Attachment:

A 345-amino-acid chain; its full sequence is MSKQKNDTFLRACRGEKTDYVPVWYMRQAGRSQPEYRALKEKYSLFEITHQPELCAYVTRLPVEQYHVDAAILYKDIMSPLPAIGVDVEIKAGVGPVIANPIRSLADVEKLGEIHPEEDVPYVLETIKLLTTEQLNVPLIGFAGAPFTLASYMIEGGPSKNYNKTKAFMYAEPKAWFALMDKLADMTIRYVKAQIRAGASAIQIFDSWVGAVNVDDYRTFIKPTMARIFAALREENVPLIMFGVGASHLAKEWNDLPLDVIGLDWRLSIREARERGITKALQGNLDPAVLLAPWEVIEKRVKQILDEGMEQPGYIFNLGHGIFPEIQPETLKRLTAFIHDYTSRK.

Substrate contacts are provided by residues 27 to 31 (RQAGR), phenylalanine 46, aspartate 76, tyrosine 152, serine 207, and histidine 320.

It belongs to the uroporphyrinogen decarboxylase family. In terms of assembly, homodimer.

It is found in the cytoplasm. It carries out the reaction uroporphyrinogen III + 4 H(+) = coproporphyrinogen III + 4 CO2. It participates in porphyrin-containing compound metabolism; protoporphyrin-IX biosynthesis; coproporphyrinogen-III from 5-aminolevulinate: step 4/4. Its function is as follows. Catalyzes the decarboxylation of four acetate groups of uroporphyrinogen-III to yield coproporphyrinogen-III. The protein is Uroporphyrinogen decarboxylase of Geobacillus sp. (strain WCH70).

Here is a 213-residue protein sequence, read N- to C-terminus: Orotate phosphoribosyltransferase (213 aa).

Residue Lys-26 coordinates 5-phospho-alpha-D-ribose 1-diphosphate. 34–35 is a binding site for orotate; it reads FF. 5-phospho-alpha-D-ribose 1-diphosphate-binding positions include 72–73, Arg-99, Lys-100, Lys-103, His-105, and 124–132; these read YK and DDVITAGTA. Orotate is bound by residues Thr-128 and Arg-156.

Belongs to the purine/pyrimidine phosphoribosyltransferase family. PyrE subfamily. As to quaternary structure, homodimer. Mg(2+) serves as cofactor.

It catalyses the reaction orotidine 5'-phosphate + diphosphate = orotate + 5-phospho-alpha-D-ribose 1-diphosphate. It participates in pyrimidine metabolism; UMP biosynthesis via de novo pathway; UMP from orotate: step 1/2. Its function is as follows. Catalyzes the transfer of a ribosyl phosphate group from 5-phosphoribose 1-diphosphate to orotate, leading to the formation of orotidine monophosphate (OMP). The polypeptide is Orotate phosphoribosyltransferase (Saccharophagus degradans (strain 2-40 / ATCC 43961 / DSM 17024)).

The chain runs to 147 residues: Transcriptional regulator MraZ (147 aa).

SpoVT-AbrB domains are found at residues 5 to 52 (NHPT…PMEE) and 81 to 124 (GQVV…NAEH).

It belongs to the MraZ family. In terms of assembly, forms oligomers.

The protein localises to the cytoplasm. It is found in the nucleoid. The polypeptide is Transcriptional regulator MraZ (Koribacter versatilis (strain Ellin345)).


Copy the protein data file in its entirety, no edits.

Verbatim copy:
A 345-amino-acid chain; its full sequence is MSKQKNDTFLRACRGEKTDYVPVWYMRQAGRSQPEYRALKEKYSLFEITHQPELCAYVTRLPVEQYHVDAAILYKDIMSPLPAIGVDVEIKAGVGPVIANPIRSLADVEKLGEIHPEEDVPYVLETIKLLTTEQLNVPLIGFAGAPFTLASYMIEGGPSKNYNKTKAFMYAEPKAWFALMDKLADMTIRYVKAQIRAGASAIQIFDSWVGAVNVDDYRTFIKPTMARIFAALREENVPLIMFGVGASHLAKEWNDLPLDVIGLDWRLSIREARERGITKALQGNLDPAVLLAPWEVIEKRVKQILDEGMEQPGYIFNLGHGIFPEIQPETLKRLTAFIHDYTSRK.

Substrate contacts are provided by residues 27 to 31 (RQAGR), phenylalanine 46, aspartate 76, tyrosine 152, serine 207, and histidine 320.

It belongs to the uroporphyrinogen decarboxylase family. In terms of assembly, homodimer.

It is found in the cytoplasm. It carries out the reaction uroporphyrinogen III + 4 H(+) = coproporphyrinogen III + 4 CO2. It participates in porphyrin-containing compound metabolism; protoporphyrin-IX biosynthesis; coproporphyrinogen-III from 5-aminolevulinate: step 4/4. Its function is as follows. Catalyzes the decarboxylation of four acetate groups of uroporphyrinogen-III to yield coproporphyrinogen-III. The protein is Uroporphyrinogen decarboxylase of Geobacillus sp. (strain WCH70).

Here is a 213-residue protein sequence, read N- to C-terminus: Orotate phosphoribosyltransferase (213 aa).

Residue Lys-26 coordinates 5-phospho-alpha-D-ribose 1-diphosphate. 34–35 is a binding site for orotate; it reads FF. 5-phospho-alpha-D-ribose 1-diphosphate-binding positions include 72–73, Arg-99, Lys-100, Lys-103, His-105, and 124–132; these read YK and DDVITAGTA. Orotate is bound by residues Thr-128 and Arg-156.

Belongs to the purine/pyrimidine phosphoribosyltransferase family. PyrE subfamily. As to quaternary structure, homodimer. Mg(2+) serves as cofactor.

It catalyses the reaction orotidine 5'-phosphate + diphosphate = orotate + 5-phospho-alpha-D-ribose 1-diphosphate. It participates in pyrimidine metabolism; UMP biosynthesis via de novo pathway; UMP from orotate: step 1/2. Its function is as follows. Catalyzes the transfer of a ribosyl phosphate group from 5-phosphoribose 1-diphosphate to orotate, leading to the formation of orotidine monophosphate (OMP). The polypeptide is Orotate phosphoribosyltransferase (Saccharophagus degradans (strain 2-40 / ATCC 43961 / DSM 17024)).

The chain runs to 147 residues: Transcriptional regulator MraZ (147 aa).

SpoVT-AbrB domains are found at residues 5 to 52 (NHPT…PMEE) and 81 to 124 (GQVV…NAEH).

It belongs to the MraZ family. In terms of assembly, forms oligomers.

The protein localises to the cytoplasm. It is found in the nucleoid. The polypeptide is Transcriptional regulator MraZ (Koribacter versatilis (strain Ellin345)).